of his Wife the Copy of an Order, as was alledged,
from your Lordships, for his Enlargement, and a
Certificate to have been made of the Causes of his
Restraint; but coming but in a private Way to us,
and not by any Messenger sent by your Lordships,
and the Public Affairs of our County continually
pressing upon us, we were bold to take the more Liberty for the Preparations for our Certificate, believing that he procured that Employment but that
he might obtain the fairer Opportunity to molest
and trouble the Peace of this County; and in the mean
Time, though he hath not been absolutely discharged,
yet, according to his Desire, we removed him from
Wem to Shrewsbury, where he hath had Liberty at
his Pleasure. These Things we humbly make bold
to offer to your Lordships Considerations, resting at
your Honours further Commands,
Sir S. Luke to continue Governor of Newport Pagnell.
"It is this Day Ordered, by the Lords and Commons in Parliament assembled, That Sir Samuell Luke
be continued Governor for Newport Pagnell for
Twenty Days, unless the Houses take further Order."
Order for 508l. 12s. to Col. Herbert.
"Upon the humble Petition of Colonel William Herbert, and a Certificate of 4 Aprilis, 1645, from Auditor Broad, That the Sum of Five Hundred Four Score
Eight Pounds, and Twelve Shillings, is due to the
said Colonel, for his Entertainment, and Monies lent
and Horses served in by him for the State: It is Ordered, by the Lords and Commons in Parliament,
That the said Colonel shall have the Public Faith, for
the said Sum of Five Hundred Four Score Eight
Pounds, and Twelve Shillings."
Circular Letter sent to the Eastern associated Counties, to send in their Recruits for Sir T. Fairfax's Army.
"We have heretofore, by our Letters, appointed
you to levy and impress One Thousand Men, for
the recruiting of the Army under the Command of
Sir Thomas Fairefax, which should long since have
been delivered at the Rendezvous, of which Number
we are certified by the Commissary of the Musters
that did attend that Service, that what Number of
Men soever you have levied and delivered to your
Conductors, yet the Officers of the Army have received only Five Hundred and Sixty Men, which is
much short of the Number, and is to the exceeding
great Prejudice of the Public Service: We conceive
that it is not the impressing of Men, and delivering
them to your own Conductors, doth answer the
Trust and Care reposed in you in that Behalf; but
the delivering of them to the Officers of the Army:
We are therefore to desire, and do again appoint you,
to take present Order, that there be levied and impressed Four Hundred and Forty Men; and that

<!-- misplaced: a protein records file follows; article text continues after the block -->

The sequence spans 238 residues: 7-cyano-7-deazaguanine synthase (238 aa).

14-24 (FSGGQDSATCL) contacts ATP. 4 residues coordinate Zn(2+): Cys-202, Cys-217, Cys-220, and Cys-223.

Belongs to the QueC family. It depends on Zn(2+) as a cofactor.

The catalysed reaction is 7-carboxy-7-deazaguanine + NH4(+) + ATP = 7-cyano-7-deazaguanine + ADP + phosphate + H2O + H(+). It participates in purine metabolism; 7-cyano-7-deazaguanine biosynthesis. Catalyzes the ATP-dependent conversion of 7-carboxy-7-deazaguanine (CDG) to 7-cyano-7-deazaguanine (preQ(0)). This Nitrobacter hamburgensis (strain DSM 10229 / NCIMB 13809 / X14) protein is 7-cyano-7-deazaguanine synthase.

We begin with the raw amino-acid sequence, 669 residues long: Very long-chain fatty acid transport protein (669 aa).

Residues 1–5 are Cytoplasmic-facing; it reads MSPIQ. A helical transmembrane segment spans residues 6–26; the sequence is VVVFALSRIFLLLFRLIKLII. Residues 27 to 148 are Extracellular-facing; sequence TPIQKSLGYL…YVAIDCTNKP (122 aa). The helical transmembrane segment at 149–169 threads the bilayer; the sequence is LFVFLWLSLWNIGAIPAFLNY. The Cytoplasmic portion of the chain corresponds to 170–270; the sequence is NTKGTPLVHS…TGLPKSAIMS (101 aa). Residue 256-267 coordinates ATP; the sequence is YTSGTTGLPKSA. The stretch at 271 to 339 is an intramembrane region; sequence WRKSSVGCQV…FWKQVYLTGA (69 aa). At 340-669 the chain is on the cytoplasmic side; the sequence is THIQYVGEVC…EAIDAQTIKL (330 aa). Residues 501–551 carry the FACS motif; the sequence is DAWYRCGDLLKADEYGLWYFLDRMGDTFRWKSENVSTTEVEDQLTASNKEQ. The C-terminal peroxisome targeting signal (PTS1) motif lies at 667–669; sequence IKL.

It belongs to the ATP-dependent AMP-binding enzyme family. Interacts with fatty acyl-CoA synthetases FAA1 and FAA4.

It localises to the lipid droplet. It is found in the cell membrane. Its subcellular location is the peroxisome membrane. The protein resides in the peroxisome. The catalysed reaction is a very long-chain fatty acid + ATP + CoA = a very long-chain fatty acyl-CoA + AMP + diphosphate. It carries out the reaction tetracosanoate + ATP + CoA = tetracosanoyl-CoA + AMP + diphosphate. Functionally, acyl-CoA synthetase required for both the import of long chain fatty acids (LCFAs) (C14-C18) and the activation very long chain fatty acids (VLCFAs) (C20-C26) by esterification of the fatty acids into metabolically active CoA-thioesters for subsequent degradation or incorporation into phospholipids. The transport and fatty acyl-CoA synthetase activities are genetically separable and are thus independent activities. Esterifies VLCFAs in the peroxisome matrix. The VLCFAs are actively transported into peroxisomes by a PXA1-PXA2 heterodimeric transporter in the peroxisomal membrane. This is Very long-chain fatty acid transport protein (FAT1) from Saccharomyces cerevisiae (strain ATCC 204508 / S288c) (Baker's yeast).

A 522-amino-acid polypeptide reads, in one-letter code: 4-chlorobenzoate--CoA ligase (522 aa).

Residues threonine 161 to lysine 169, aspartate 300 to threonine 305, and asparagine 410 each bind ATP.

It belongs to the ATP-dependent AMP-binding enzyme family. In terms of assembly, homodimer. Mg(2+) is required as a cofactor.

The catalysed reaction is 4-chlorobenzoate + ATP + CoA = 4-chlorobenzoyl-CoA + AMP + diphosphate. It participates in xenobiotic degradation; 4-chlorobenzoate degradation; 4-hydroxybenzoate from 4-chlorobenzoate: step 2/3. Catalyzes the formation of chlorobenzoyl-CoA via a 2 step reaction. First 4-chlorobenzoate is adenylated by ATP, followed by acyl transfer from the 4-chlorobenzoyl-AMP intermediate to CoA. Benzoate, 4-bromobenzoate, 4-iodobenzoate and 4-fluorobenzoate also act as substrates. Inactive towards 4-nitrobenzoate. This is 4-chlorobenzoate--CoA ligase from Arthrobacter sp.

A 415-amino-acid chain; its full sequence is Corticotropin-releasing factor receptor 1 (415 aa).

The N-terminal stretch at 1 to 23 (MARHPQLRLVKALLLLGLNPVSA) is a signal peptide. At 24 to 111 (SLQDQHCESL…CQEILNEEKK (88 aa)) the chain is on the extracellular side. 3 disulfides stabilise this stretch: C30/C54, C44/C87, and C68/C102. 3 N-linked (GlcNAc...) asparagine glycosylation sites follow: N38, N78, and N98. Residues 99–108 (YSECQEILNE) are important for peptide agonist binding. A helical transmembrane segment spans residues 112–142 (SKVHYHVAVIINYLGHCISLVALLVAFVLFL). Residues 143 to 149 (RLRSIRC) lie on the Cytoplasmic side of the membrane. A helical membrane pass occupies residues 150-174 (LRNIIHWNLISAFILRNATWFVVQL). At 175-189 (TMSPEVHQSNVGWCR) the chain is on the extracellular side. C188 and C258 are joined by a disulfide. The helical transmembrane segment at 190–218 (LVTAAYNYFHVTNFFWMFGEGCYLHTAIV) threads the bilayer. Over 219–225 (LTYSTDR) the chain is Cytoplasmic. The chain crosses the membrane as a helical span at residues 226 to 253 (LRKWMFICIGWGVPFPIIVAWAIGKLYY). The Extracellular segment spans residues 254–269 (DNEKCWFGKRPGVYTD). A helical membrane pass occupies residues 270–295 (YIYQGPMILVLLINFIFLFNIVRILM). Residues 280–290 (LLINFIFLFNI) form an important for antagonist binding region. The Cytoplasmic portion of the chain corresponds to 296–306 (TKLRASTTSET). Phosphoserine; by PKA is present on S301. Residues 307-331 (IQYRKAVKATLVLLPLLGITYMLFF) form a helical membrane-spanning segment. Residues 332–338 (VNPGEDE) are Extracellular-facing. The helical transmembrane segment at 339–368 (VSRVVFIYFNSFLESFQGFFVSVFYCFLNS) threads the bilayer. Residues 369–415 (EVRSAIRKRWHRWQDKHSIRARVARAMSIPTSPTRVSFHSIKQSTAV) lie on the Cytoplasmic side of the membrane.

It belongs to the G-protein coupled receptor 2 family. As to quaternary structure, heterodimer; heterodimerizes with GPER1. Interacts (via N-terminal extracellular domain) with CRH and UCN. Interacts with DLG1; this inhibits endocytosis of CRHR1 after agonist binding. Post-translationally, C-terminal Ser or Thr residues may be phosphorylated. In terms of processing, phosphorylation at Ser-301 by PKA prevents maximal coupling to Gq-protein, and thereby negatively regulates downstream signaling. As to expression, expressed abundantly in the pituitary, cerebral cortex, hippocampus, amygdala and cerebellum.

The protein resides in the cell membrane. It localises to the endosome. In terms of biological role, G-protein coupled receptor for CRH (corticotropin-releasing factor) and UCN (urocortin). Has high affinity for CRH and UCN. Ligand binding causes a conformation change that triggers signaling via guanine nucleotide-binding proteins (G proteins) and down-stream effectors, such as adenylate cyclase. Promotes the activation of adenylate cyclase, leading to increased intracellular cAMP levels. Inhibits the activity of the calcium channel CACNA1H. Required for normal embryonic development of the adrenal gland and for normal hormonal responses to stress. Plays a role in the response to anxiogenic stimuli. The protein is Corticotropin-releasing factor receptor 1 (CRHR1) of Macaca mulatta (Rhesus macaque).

Care be taken by you for the cloathing of them, as
we have by our former Letters directed, and for
the bringing of them to such Rendezvous, and at
such Time, as shall be appointed by Sir Thomas Fairefax; in the Performance of which Service, we shall
desire you to prevent the like Miscarriage as have
formerly happened, the Soldiers running away from
their Conductors, and spoiling the Country as they
march. In this we have exceeding great Cause to
be very instant with you; and therefore will not
doubt of your Diligence herein, and so we rest
"The Houses do further expect an Account from
you, whether any of the Men imprested by you
have returned to their County, and whether the
Ordinance for the Punishment of such as have returned hath been put in due Execution; and do require that the said Ordinance be, from Time to
Time, put in due Execution, to prevent the Return
of such imprested Men for the future.
"For the Committee of Parliament withi the County of Essex.
"The Number of imprest Soldiers, from the several
Counties and Places appointed (by Ordinance of Parliament), to have been in Readiness at St. Albanes
by the 7th of May, 1645, for Recruit of the Army
under Sir Thomas Fairefax's Command, with the
Number of what are come in, and the Defects of
the several Counties; (videlicet),
Order for the Commissioners of Excise to re-pay themselves 20001. advanced for the Service of the West.
"Whereas, by Order of Parliament, of 31th May
last, Twelve Thousand Pounds were assigned upon
the Receipts of the Excise, upon the Ordinance of
Parliament, dated 11 Septembris, 1643, for the Service of the West; and whereas Thomas Foote Esquire, Alderman of the City of London, and the rest
of the Commissioners of Excise or new Impost, have
consented to advance and lend Two Thousand
Pounds, towards the Supply of that Service: Be it
Ordained, by the Lords and Commons in Parliament assembled, That the said Commissioners of
Excise shall and may reimburse themselves; and that
their Executors, Administrators, and Assigns, shall
be reimbursed the said Two Thousand Pounds, together with Interest, after the Rate of Eight Pounds
per Cent. for so long Time as they shall be out of
the same, or any Part thereof, out of such Intervals
of Receipts as shall happen when other Assignments
already made shall not happen to fall due; or, in
Default thereof, then in such Course and Order as
this Ordinance, according to the Date hereof, shall
succeed; for which Reimbursement of Principal and